All it takes is one text message or an MMS to your Android phone as you sleep and hackers can access everything on your device even before you realize it.
A bizarre and dangerous bug that affects nearly up to 95 percent Android devices, ‘ Stagefright’ was first discovered by US information security company Zimpherium who informed Google about the security flaw. In a statement, Zimpherium’s Z team said, “Built on tens of gigabytes of source code from the Android Open Source Project (AOSP), the leading smartphone operating system carries a scary code in its heart. Named Stagefright, it is a media library that processes several popular media formats. … [Drake] discovered what we believe to be the worst Android vulnerabilities discovered to date …. multiple remote code execution vulnerabilities that can be exploited using various methods, the worst of which requires no user-interaction.”
The flaw was discovered by Joshua Drake from Zimperium zLabs inside the source code for AOSP, the Android Open Source Project. The issue will be put forward at the at next week’s Black Hat security conference in Las Vegas. According to Drake, “Android and derivative devices after and including version 2.2 are vulnerable. Devices running Android versions prior to Jelly Bean (roughly 11% of devices) are at the worst risk due to inadequate exploit mitigations.”
So how does Stagefright work? If the attacker has your mobile number, they can remotely send a code through a special media file sent via MMS to invoke an Android service called Stagefright. The message could even be deleted before you see it. The receiver does not have to click on the message or do anything to allow the hack to work. Just the fact that the message is delivered to your device is enough to hack your phone with a Trojan.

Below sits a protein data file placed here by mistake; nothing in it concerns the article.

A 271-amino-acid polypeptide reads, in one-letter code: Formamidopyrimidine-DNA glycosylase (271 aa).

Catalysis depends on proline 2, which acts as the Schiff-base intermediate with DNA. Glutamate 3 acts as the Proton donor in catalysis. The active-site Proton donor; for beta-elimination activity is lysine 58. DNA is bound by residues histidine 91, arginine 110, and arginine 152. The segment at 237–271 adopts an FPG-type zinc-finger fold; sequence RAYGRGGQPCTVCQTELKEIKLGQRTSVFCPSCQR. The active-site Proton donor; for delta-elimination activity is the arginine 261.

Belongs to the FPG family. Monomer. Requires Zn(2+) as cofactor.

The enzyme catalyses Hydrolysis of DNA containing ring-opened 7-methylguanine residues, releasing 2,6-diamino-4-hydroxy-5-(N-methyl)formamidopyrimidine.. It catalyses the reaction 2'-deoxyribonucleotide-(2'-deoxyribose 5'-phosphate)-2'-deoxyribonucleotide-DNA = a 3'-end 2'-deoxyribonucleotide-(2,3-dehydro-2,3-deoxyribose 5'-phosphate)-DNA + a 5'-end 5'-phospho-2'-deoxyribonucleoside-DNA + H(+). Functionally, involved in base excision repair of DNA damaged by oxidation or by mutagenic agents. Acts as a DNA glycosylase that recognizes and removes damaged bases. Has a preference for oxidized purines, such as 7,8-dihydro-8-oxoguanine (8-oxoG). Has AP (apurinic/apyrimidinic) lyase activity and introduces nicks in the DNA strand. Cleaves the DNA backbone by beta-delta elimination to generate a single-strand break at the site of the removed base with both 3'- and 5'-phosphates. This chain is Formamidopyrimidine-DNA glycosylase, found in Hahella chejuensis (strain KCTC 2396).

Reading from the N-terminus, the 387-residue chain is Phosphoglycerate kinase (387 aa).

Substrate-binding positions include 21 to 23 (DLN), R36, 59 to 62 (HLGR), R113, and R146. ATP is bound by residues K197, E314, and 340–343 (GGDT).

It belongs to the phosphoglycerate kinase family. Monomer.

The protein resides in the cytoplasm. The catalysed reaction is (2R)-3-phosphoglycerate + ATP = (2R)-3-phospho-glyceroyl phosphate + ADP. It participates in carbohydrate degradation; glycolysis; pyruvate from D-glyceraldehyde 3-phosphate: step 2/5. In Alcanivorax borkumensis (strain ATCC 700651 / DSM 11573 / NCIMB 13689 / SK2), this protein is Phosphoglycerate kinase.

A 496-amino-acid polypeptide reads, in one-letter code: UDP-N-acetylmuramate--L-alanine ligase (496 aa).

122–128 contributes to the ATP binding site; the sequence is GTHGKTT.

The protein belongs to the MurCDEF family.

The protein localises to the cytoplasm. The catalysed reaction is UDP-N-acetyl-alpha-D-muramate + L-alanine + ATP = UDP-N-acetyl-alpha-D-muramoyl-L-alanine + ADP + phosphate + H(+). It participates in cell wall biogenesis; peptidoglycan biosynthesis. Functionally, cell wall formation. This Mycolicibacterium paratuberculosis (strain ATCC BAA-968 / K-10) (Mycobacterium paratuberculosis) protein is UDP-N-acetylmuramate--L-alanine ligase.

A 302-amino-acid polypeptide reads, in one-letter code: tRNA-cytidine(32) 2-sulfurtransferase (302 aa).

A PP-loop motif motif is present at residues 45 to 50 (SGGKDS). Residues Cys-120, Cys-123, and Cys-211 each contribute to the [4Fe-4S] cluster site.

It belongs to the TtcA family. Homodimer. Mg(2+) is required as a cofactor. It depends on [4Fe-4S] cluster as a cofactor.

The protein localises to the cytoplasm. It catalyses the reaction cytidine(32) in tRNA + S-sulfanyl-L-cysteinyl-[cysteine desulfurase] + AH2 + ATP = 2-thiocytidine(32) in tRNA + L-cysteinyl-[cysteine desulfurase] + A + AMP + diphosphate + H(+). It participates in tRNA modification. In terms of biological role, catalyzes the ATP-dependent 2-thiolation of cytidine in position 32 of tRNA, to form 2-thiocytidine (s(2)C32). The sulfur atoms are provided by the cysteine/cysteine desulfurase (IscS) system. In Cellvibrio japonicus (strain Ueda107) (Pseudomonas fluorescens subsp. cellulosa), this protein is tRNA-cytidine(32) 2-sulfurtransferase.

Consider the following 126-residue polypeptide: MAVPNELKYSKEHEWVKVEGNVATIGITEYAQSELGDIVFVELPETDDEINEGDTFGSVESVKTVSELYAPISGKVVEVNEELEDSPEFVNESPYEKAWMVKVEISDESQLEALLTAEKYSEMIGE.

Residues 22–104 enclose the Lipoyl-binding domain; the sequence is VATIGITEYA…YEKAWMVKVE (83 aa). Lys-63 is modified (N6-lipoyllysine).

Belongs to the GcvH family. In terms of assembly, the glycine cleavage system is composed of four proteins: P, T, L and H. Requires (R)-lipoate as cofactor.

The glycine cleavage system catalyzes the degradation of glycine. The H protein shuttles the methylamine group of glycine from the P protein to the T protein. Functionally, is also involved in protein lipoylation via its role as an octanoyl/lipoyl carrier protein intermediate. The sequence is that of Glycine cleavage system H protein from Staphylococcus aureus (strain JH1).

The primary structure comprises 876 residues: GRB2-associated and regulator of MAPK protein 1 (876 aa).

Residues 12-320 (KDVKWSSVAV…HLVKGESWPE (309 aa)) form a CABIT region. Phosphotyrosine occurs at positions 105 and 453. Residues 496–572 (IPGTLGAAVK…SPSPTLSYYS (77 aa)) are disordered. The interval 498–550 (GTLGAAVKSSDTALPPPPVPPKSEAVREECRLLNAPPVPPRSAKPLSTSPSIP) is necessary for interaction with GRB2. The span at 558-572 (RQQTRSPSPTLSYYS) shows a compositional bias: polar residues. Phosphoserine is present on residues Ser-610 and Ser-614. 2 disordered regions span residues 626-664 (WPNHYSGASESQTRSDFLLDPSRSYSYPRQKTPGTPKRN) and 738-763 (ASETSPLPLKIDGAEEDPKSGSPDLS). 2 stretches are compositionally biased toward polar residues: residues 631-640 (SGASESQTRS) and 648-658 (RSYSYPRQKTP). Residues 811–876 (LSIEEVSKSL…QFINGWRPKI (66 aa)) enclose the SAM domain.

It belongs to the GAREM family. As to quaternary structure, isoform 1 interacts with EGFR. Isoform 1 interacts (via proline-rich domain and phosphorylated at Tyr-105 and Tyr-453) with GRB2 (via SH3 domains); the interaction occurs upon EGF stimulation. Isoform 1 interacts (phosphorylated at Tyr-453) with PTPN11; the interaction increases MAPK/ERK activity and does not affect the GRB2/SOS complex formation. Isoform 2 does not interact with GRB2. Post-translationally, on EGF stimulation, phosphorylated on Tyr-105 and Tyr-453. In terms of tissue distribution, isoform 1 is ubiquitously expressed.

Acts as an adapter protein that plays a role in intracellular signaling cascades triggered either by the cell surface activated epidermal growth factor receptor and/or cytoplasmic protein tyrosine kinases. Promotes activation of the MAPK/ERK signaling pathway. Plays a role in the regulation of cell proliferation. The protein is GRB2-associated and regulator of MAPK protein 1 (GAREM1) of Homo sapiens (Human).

Since then Google issued a statement saying it had patched the problem but the patch cannot take effect till millions of phones are put through a software update distributed by hardware manufacturers and mobile operators.
In its statement Google said, “We thank Joshua Drake for his contributions. The security of Android users is extremely important to us and so we responded quickly and patches have already been provided to partners that can be applied to any device. Most Android devices, including all newer devices, have multiple technologies that are designed to make exploitation more difficult. Android devices also include an application sandbox designed to protect user data and other applications on the device. As part of a regularly scheduled security update, we plan to push further safeguards to Nexus devices starting next week. And, we’ll be releasing it in open source when the details are made public by the researcher at Black Hat.”